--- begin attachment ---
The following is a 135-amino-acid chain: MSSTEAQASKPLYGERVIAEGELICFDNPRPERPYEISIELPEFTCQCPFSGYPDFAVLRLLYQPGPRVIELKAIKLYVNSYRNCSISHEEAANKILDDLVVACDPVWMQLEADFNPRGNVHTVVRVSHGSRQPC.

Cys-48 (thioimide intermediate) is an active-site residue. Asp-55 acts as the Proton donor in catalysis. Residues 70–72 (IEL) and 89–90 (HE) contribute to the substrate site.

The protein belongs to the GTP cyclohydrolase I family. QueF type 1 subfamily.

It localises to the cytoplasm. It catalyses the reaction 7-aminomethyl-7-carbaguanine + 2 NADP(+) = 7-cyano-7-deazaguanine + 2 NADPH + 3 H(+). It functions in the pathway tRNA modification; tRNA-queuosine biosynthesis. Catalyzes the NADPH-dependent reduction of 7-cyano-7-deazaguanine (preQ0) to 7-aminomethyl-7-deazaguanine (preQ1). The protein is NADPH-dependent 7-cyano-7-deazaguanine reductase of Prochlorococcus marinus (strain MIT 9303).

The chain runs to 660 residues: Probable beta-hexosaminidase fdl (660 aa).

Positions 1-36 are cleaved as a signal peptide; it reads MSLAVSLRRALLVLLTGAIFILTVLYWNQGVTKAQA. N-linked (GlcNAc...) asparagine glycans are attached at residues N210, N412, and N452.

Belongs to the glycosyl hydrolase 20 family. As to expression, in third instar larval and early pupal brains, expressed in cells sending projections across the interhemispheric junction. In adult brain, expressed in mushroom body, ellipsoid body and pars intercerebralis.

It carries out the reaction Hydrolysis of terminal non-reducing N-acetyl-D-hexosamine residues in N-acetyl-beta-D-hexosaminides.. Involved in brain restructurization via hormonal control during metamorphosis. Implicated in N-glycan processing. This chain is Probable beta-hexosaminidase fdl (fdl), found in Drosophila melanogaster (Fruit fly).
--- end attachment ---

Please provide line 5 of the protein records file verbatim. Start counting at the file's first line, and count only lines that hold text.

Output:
The chain runs to 660 residues: Probable beta-hexosaminidase fdl (660 aa).